The Dark Things We Won’t Admit

As I’ve been thinking about Elias Napier, I’ve had a really hard time with the fact that he kept his grandchildren enslaved. I don’t know why, out of everything I’ve read, that’s just the place I can’t get to, but that’s the place I can’t get to. Your own grandchildren.

I thought a lot about that this weekend.

I think one of the things that makes it hard to understand slavery is that we start from a position of slavery being evil and then the humps we have to overcome are things like “How could these people who I love do this evil thing?” and then we get stuck with these untrue but heartfelt beliefs that it wasn’t really that bad or that our slave-owning ancestors were the good ones or that they just didn’t know better. And all of those things are, sadly, demonstrably untrue.

Here’s the truth, though: slavery was awesome for the enslavers. That’s why it persisted, even flourished. That’s why men who didn’t own slaves fought for the right to own slaves.

Once we admit that owning people was awesome, we can start being honest about all the corrupting ways it was. All the labor around the house you didn’t have to do. All the labor on the farm you didn’t have to do. All the “sex” (what we would call rape) you could have or watch others having.

I mean, just think about all the darker impulses we have. Say you have a fourteen year old at your house who refuses to do the dishes. You may feel an impulse to beat the shit out of her, but you do not, because it’s wrong. But let’s be honest, in the moment, it would feel good to smack her around. Later, yes, you might feel terrible. But in the moment?

Now think of all the people who watch sports and, when the athletes express displeasure, complain because “They knew what they were getting into” or “look at how much money they make” as if there’s some level of recompense that makes watching someone’s bodily destruction your right.

Is the pleasure of the slaver really that foreign to us?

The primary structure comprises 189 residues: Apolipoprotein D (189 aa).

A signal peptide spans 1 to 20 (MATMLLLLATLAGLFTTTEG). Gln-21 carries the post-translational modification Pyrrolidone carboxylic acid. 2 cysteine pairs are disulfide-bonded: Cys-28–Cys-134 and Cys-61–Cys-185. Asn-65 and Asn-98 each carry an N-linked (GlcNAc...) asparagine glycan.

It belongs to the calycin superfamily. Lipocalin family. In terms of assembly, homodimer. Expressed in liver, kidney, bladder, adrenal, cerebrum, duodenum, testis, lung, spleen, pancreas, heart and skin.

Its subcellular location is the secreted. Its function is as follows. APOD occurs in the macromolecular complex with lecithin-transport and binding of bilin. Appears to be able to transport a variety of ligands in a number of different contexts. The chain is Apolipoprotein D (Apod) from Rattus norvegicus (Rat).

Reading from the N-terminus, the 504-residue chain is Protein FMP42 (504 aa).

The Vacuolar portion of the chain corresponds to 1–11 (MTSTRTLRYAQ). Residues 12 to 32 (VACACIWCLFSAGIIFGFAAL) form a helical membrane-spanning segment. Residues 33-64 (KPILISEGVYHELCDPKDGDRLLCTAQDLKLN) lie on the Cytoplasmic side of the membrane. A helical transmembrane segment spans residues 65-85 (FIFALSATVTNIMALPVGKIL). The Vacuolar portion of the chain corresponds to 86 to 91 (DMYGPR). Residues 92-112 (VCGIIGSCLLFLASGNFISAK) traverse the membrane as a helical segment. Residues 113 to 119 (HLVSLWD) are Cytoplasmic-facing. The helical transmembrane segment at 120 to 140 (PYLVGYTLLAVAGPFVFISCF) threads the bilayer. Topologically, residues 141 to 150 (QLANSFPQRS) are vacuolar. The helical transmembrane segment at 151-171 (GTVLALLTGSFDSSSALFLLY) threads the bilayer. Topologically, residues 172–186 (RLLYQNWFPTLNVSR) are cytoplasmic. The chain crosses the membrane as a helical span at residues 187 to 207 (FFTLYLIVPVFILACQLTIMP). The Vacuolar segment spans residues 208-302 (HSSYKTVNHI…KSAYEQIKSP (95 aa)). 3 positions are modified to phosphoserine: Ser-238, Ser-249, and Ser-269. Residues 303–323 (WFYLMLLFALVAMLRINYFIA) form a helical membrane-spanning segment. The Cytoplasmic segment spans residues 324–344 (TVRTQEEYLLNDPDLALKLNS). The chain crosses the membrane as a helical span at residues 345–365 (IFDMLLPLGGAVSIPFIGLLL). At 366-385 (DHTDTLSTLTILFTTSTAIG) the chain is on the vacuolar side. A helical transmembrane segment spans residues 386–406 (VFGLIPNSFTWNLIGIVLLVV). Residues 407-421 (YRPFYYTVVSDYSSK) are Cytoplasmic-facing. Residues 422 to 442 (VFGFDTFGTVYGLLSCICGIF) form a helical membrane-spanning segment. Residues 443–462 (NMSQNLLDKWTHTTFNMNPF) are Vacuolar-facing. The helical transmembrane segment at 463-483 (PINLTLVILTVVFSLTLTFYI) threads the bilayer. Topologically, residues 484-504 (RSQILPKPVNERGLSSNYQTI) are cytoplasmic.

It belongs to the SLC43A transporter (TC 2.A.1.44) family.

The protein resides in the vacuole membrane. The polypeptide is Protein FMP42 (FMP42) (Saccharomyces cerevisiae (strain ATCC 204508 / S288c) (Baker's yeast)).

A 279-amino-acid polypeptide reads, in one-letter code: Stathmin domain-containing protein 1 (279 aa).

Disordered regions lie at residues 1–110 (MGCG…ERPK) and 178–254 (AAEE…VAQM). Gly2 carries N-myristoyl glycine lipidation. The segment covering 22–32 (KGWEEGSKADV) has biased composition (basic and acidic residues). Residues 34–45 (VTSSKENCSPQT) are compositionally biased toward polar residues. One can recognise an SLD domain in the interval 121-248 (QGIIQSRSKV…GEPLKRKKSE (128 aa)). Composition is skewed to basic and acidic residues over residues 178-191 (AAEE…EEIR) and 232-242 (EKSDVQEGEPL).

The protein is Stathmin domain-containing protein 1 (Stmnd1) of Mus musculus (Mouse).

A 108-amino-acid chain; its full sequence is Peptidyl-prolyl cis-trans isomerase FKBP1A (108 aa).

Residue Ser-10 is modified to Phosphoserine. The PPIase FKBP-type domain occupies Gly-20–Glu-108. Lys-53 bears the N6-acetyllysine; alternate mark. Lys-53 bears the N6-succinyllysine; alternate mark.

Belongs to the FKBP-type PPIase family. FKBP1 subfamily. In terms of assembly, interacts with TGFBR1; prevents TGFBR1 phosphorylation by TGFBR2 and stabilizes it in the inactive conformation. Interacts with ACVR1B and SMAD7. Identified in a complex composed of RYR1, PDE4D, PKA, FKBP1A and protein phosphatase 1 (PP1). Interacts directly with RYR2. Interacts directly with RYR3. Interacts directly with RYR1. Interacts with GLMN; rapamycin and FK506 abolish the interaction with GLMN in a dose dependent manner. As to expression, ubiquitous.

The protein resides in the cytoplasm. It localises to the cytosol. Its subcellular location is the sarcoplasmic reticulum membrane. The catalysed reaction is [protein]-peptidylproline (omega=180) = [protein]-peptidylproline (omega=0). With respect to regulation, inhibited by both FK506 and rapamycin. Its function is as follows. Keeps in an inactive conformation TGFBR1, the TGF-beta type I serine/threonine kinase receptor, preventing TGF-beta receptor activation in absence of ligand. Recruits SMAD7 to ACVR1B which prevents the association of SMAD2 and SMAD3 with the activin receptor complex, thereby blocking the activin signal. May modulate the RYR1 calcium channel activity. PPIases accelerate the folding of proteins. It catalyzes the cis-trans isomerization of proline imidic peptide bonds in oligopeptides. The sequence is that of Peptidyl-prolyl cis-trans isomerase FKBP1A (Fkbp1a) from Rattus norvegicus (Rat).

Your enslaved child will never grow up and move away. No matter how old he or she gets, they have to follow your guidance. Your enslaved grandchildren can never be too busy for you. Your enslaved family has to love you (or fake it so well you can ignore that it’s fake) in ways your free family doesn’t.

We’re supposed to understand Elias as generous or good for freeing his family at his death, but the more I think about it, the more I’m convinced that the value they had for him was so private, so personal, that he could not believe they retained that value after his death. Setting them free in a way kept them his and his alone. No one else could have them like he did.

3 thoughts on “The Dark Things We Won’t Admit

  1. That’s a fascinating point. So in that mindset I’m now thinking…maybe it’s not so much that I feel it’s the ‘right’ thing to do to free my family (that would imply that on some level I think it’s wrong to keep them enslaved while I’m alive, which I must not or I wouldn’t do it), it’s that I the value they have to me, while still the value of property, is something very personal that I can’t trust anyone else to properly respect.

    In a similar way, I might imagine wishing I could ‘set free’ my cherished classic car…not because I think the car would gain any benefit from that (because who cares what a car wants, that’s really not the point), but because I don’t want anyone else who might not value it the way I do to have the chance to drive it around and repaint it some horrible color. I don’t want anyone else to have this!

    Maybe emancipating your slaves is just what you do because it’s not socially acceptable to have them buried with you in your giant fancy tomb to serve you for all eternity.

  2. This makes a weird and twisted sense to me. I mean, we already have families where the parents (or one parent) treats the children like property, tries to control them, doesn’t ever want to stop being in charge of them, or let them grow to independence. Slavery would just make that easy. Power is corrupting. The power to treat another person like a thing, a mindless object that you can abuse or treat however you wish, is especially corrupting. Fred Clark also did a good piece on how suppressing our good and natural empathy to others (because they are slaves/POC) can paradoxically result in much greater evil. Deep down, oppressors can’t completely silence their consciences about what they’re doing, so they act even more brutally. http://www.patheos.com/blogs/slacktivist/2016/01/27/empathy-turned-to-fear-and-resentment/

  3. I think we have to make a distinction between people who freed their slaves in their wills and people who freed their slaves during their own lifetimes. At the very best, the former were saying “slavery is a bad thing but it’s so nice for me so I’ll do something about it once it won’t bother me any more.” The latter group was willing to pay a personal price, whatever their motivations.

    You know the thing that bothered me the most about Elias’s will? The way he knew so many individual people, who he could name and describe and even evaluate morally (the contingencies about Angeline’s future are pretty amazing), who he thought of not as parts of a lump but as separate people, and still not have a twinge about enslaving.

Comments are closed.